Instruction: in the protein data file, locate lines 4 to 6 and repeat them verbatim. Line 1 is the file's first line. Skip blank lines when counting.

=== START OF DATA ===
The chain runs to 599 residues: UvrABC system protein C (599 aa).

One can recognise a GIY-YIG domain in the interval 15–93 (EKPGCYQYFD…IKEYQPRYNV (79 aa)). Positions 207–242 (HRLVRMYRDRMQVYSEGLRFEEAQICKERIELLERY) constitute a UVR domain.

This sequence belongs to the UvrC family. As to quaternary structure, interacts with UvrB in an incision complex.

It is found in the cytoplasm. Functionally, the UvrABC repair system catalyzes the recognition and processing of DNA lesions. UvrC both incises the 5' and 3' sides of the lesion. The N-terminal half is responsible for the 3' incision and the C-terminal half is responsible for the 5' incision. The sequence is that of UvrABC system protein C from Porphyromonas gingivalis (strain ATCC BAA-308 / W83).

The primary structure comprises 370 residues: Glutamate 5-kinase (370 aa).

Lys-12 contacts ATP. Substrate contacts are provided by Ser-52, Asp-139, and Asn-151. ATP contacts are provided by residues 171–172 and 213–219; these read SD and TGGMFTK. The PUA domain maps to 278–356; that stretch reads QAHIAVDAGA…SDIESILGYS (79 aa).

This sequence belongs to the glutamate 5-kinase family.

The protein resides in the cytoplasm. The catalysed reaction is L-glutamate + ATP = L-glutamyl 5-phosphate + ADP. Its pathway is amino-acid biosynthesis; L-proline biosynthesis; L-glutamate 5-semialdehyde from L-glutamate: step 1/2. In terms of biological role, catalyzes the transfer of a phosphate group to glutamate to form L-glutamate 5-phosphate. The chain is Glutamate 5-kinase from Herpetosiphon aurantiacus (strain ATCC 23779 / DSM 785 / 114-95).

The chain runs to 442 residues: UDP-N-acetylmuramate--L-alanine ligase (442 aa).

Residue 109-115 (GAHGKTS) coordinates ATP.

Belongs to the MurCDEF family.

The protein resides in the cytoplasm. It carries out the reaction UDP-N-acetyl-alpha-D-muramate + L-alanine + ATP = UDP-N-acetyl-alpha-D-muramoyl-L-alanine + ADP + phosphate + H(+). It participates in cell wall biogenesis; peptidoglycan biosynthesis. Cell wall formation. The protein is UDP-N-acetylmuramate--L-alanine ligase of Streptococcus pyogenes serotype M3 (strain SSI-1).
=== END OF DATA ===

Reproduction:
It is found in the cytoplasm. Functionally, the UvrABC repair system catalyzes the recognition and processing of DNA lesions. UvrC both incises the 5' and 3' sides of the lesion. The N-terminal half is responsible for the 3' incision and the C-terminal half is responsible for the 5' incision. The sequence is that of UvrABC system protein C from Porphyromonas gingivalis (strain ATCC BAA-308 / W83).

The primary structure comprises 370 residues: Glutamate 5-kinase (370 aa).

Lys-12 contacts ATP. Substrate contacts are provided by Ser-52, Asp-139, and Asn-151. ATP contacts are provided by residues 171–172 and 213–219; these read SD and TGGMFTK. The PUA domain maps to 278–356; that stretch reads QAHIAVDAGA…SDIESILGYS (79 aa).